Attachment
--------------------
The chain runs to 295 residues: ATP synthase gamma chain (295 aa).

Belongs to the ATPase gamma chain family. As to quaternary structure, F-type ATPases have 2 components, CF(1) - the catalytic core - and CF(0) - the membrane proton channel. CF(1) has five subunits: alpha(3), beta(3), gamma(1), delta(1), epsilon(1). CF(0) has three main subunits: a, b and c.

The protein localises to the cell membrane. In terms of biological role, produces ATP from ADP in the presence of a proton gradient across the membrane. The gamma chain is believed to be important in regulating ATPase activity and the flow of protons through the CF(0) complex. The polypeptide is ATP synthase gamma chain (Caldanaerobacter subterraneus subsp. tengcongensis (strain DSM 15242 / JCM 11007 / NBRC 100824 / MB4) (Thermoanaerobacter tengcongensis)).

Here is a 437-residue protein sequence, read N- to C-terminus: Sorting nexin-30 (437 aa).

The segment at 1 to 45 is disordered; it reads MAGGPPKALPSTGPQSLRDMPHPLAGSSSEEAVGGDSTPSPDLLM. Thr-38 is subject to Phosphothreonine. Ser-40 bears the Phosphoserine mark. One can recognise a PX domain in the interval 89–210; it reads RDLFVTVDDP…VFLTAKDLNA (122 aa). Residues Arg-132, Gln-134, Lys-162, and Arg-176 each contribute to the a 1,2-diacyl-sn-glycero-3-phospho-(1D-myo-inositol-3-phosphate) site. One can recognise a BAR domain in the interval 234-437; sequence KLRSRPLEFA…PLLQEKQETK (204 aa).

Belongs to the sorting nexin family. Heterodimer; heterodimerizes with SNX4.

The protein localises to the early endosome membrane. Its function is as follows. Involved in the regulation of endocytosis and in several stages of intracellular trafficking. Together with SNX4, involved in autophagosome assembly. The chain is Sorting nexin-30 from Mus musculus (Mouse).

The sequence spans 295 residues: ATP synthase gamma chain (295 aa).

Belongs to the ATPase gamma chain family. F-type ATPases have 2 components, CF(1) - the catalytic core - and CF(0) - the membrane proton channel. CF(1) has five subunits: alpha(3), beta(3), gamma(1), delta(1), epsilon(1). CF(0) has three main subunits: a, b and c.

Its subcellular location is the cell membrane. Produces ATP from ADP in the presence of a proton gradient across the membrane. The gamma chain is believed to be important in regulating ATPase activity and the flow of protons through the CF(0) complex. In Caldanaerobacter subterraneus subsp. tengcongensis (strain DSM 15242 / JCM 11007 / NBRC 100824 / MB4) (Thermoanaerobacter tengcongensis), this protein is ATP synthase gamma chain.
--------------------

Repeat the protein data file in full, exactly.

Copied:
The chain runs to 295 residues: ATP synthase gamma chain (295 aa).

Belongs to the ATPase gamma chain family. As to quaternary structure, F-type ATPases have 2 components, CF(1) - the catalytic core - and CF(0) - the membrane proton channel. CF(1) has five subunits: alpha(3), beta(3), gamma(1), delta(1), epsilon(1). CF(0) has three main subunits: a, b and c.

The protein localises to the cell membrane. In terms of biological role, produces ATP from ADP in the presence of a proton gradient across the membrane. The gamma chain is believed to be important in regulating ATPase activity and the flow of protons through the CF(0) complex. The polypeptide is ATP synthase gamma chain (Caldanaerobacter subterraneus subsp. tengcongensis (strain DSM 15242 / JCM 11007 / NBRC 100824 / MB4) (Thermoanaerobacter tengcongensis)).

Here is a 437-residue protein sequence, read N- to C-terminus: Sorting nexin-30 (437 aa).

The segment at 1 to 45 is disordered; it reads MAGGPPKALPSTGPQSLRDMPHPLAGSSSEEAVGGDSTPSPDLLM. Thr-38 is subject to Phosphothreonine. Ser-40 bears the Phosphoserine mark. One can recognise a PX domain in the interval 89–210; it reads RDLFVTVDDP…VFLTAKDLNA (122 aa). Residues Arg-132, Gln-134, Lys-162, and Arg-176 each contribute to the a 1,2-diacyl-sn-glycero-3-phospho-(1D-myo-inositol-3-phosphate) site. One can recognise a BAR domain in the interval 234-437; sequence KLRSRPLEFA…PLLQEKQETK (204 aa).

Belongs to the sorting nexin family. Heterodimer; heterodimerizes with SNX4.

The protein localises to the early endosome membrane. Its function is as follows. Involved in the regulation of endocytosis and in several stages of intracellular trafficking. Together with SNX4, involved in autophagosome assembly. The chain is Sorting nexin-30 from Mus musculus (Mouse).

The sequence spans 295 residues: ATP synthase gamma chain (295 aa).

Belongs to the ATPase gamma chain family. F-type ATPases have 2 components, CF(1) - the catalytic core - and CF(0) - the membrane proton channel. CF(1) has five subunits: alpha(3), beta(3), gamma(1), delta(1), epsilon(1). CF(0) has three main subunits: a, b and c.

Its subcellular location is the cell membrane. Produces ATP from ADP in the presence of a proton gradient across the membrane. The gamma chain is believed to be important in regulating ATPase activity and the flow of protons through the CF(0) complex. In Caldanaerobacter subterraneus subsp. tengcongensis (strain DSM 15242 / JCM 11007 / NBRC 100824 / MB4) (Thermoanaerobacter tengcongensis), this protein is ATP synthase gamma chain.